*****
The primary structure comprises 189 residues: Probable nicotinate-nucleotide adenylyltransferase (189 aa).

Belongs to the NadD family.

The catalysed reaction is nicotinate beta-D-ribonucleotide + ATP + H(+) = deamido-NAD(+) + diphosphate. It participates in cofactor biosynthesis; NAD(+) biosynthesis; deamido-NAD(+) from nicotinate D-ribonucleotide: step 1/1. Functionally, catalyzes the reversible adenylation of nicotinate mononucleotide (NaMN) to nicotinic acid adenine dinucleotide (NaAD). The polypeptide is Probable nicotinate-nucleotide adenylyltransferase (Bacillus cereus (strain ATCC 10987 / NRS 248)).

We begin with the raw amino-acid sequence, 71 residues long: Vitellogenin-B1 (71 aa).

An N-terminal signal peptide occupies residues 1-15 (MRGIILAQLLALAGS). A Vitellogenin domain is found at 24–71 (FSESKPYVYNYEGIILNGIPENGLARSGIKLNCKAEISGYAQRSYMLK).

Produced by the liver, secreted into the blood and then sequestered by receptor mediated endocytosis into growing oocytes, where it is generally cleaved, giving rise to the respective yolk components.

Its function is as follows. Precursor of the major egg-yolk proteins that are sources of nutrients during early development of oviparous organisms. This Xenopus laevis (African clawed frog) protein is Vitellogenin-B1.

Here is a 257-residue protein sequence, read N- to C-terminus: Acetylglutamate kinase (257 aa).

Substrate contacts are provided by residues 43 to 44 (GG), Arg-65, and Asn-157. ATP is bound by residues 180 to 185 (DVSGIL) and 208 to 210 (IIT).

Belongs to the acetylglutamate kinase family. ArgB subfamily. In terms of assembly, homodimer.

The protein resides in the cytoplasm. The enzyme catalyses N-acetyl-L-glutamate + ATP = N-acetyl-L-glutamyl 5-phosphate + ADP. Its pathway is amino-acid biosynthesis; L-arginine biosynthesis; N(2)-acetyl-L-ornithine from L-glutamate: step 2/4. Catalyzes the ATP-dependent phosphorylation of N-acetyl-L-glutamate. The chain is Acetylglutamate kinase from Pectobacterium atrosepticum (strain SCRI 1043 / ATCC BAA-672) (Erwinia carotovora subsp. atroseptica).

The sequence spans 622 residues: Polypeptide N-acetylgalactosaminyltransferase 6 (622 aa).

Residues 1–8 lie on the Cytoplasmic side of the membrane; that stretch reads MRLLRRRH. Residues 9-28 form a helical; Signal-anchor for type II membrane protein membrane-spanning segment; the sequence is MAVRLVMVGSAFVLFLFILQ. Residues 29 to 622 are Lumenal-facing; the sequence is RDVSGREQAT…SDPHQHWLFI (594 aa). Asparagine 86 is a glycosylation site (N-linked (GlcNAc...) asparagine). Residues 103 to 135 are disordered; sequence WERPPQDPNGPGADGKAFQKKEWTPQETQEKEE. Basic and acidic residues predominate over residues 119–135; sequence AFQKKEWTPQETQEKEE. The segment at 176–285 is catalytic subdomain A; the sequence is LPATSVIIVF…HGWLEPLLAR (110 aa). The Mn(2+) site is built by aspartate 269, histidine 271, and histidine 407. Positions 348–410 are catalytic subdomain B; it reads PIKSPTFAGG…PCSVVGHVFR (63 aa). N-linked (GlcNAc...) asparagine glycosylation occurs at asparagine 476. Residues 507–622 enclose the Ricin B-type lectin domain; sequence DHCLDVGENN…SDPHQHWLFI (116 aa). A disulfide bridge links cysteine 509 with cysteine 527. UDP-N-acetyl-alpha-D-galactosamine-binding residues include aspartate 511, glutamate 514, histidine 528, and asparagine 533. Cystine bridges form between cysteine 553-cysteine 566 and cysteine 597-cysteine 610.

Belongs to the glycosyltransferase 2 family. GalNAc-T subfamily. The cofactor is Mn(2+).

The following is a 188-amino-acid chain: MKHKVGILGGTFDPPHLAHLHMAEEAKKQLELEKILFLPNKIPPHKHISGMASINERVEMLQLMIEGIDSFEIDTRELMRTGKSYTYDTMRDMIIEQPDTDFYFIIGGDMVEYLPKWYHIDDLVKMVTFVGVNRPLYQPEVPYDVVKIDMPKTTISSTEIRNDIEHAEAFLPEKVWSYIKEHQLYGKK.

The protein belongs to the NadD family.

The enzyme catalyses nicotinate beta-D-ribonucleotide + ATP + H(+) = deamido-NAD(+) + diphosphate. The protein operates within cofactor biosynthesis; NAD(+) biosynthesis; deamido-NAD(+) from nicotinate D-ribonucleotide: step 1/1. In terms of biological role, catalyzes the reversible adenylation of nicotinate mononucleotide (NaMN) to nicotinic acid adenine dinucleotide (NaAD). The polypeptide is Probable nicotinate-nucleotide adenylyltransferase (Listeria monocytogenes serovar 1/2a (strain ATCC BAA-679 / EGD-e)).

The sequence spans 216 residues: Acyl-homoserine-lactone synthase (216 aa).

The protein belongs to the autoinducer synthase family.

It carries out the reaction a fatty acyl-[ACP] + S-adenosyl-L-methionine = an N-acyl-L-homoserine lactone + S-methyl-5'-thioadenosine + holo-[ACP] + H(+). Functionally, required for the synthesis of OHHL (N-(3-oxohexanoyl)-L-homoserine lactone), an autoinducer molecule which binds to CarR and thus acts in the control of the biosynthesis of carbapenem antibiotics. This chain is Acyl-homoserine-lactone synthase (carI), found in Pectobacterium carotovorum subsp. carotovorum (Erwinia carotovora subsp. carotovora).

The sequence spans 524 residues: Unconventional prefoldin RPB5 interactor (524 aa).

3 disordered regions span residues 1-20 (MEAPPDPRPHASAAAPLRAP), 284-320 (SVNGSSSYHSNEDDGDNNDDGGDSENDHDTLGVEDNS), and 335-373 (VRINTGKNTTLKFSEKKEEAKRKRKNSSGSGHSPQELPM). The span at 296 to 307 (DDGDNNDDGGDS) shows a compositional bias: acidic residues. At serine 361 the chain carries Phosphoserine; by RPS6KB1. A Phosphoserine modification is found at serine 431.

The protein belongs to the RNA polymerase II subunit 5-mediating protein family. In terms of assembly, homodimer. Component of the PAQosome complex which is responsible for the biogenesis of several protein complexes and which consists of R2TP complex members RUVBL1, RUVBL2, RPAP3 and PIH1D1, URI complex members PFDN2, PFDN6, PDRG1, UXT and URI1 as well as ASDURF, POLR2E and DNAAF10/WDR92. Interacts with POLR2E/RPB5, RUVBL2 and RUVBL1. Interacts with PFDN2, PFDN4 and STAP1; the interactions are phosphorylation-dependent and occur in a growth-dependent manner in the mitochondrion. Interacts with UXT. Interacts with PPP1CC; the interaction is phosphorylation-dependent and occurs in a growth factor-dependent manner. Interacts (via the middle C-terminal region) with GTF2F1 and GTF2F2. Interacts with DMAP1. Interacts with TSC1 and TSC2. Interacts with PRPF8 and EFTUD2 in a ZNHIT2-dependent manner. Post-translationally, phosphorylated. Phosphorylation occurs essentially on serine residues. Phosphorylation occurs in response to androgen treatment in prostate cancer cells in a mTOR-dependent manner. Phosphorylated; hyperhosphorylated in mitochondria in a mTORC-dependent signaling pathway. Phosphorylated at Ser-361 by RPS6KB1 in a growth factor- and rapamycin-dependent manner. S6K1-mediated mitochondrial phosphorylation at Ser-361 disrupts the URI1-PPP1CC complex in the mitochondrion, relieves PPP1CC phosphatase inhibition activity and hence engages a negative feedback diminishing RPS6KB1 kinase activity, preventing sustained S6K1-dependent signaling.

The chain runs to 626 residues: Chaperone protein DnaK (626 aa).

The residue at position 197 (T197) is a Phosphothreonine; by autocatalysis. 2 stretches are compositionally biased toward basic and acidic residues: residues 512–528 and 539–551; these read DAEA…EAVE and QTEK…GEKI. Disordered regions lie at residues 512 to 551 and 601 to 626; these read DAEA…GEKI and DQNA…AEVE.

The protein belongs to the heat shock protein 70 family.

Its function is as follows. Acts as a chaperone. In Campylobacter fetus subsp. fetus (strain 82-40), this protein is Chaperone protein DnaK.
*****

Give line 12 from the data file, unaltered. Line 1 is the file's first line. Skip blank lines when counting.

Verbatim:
The sequence spans 622 residues: Polypeptide N-acetylgalactosaminyltransferase 6 (622 aa).